A well structured Statement of Purpose can help increase your chances of admission into your dream university, says overseas education consultant Syam Chandra.
The Statement of Purpose (SOP) is a vital tool in your application toolset.
In all likelihood, it is the first thing that will be read by an admissions counsellor!
It aims to set an initial impression of who you are; who you want to be; and -- perhaps most importantly -- how the programme that you are applying for will help you get there.
In this article, I will share the strategies that will help you land a strong and favourable first impression!
What is an SOP?
Many students are often clueless about what exactly they are supposed to put in an SOP.
Unlike an application essay, which comes with a well-defined prompt, an SOP has a much looser format.
It might help to see it as a cover letter for your application.
However, always remember that just like the relationship between a cover letter and a resume, an excellent SOP is not useful without depth -- be it in terms of academics, test scores and relevant extra-curricular activities.
That cautionary note put aside, let us begin breaking down what a typical SOP should contain.
The primary content in an SOP should revolve around the reasons for which the programme and/or school you are applying to should accept you.
It's vital to explain how your past academic credentials relate to what you are applying for.
Provide all relevant experience details -- including past jobs and extra-curricular activities -- you might have, as well as evidence of important skills (e.g. certifications).
All of this hints at your suitability for the programme.
Note that this is not the same as simply listing down all your accomplishments, as one might see in a CV.
Instead, you must view yourself through the very specific scope of what you are applying for.
Ask yourself the question: what makes you a good candidate for that particular field?
It is not to say that all your hobbies, interests and achievements in other areas should not be included in your SOP.
However, given the limited attention span of readers, it is important to focus on your most relevant qualities.
In a nutshell, the primary content of your SOP should revolve around identifying the specific characteristics -- including your work experience, academic achievements and extra-curricular activities --you possess that makes you the ideal candidate for the programme/school you are applying to.
Once you have master the art to write the primary content, you will be able to use it in a variety of different situations -- like drafting SOPs for different schools and programmes.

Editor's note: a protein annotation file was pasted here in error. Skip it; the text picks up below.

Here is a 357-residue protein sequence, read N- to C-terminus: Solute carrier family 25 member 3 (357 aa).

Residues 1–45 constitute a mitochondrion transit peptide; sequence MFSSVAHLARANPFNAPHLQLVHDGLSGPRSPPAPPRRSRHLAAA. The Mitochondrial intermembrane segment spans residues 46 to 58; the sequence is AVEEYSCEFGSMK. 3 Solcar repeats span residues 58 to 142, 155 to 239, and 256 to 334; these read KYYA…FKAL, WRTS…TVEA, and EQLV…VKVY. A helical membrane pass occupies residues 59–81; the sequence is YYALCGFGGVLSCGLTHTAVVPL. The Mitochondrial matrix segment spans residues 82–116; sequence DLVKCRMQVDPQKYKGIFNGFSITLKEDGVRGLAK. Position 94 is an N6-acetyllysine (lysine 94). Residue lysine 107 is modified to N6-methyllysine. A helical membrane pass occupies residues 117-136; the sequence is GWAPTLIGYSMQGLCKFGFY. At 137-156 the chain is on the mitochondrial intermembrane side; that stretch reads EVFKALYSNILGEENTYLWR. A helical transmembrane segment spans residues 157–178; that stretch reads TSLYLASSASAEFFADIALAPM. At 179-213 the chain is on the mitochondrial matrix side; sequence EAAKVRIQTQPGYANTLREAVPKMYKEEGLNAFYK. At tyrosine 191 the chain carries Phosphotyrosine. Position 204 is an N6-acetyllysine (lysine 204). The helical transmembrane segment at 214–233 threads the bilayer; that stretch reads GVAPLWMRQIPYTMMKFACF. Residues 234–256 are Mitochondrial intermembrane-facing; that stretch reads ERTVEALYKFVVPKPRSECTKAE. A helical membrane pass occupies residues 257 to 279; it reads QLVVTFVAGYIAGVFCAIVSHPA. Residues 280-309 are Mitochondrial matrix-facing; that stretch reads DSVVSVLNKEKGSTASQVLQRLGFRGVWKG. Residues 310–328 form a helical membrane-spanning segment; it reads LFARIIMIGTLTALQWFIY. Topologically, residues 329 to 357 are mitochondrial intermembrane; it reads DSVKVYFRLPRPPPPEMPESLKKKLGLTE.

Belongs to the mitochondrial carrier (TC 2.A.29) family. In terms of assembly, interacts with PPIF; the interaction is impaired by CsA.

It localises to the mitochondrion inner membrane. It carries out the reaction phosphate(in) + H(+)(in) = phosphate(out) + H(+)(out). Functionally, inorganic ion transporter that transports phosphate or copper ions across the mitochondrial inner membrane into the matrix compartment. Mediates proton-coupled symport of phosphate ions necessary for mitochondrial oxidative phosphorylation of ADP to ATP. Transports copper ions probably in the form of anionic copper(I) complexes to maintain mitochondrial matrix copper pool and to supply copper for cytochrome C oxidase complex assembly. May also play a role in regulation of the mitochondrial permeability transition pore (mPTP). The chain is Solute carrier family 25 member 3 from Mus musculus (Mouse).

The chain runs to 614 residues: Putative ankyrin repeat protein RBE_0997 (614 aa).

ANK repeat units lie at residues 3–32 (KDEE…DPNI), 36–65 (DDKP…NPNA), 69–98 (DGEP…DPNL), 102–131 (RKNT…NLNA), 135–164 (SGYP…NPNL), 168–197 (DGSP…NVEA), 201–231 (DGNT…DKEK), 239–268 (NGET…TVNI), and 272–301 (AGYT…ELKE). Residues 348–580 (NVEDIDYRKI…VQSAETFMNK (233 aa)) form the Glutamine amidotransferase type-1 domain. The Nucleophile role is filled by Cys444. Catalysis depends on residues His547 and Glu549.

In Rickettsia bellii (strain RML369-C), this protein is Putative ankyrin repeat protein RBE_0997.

However, the secondary content that needs to be included in the SOP cannot be used in a similar fashion, as it must be highly customised to one’s application.
Why did you pick a particular school or programme?
What are some examples of courses that you wish to take and why?
Are there any specific reasons you would like to live for an extended period of time in that city or country?
These are all questions that can be answered in your SOP, which will provide counsellors with an understanding that your SOP is not a mere 'cut and paste job' from the Internet.
It also lets you leave a more personal impression on the reader.
Now that you have a fair understanding of the key points to be included in your SOP, let us look at some steps you should take in order to write one.
Structure and format
The crucial part here is the preparation.
Just like a chef who first lays out all the ingredients required in a dish before beginning to cook it, you must outline everything that you want to include, and provide a framework for your SOP.
This step includes researching on the programme/school that you are applying to; reading any available material you might have on the criteria and qualifications that they are looking for in the ideal candidate; and making a list of your personal qualifications that best matches their expectations.
After you have constructed this framework, draft the SOP, and get feedback on it from people you trust to critique you properly.
The structure of an SOP is similar to that of an essay, and it usually has an impressive introduction, and a conclusion that summarises all the important points you have made.
Proof read your SOP carefully to avoid any spelling and grammatical errors. These errors will reflect poorly on your application.
Finally, remember to follow the specific technical rules of the SOP you are writing, which normally include a character limit or a word count.
To conclude, an SOP is about presenting a concise, relevant and attractive portrait of yourself by presenting the various qualities you possess, and the honest (and ideally interesting) reasons you have for applying to the programme/school.
Lead image used for representational purposes only. Image: Francisco Osorio/Creative Commons
The author Syam Chandra is consultant at Trans Web Global, an international admissions counselling company.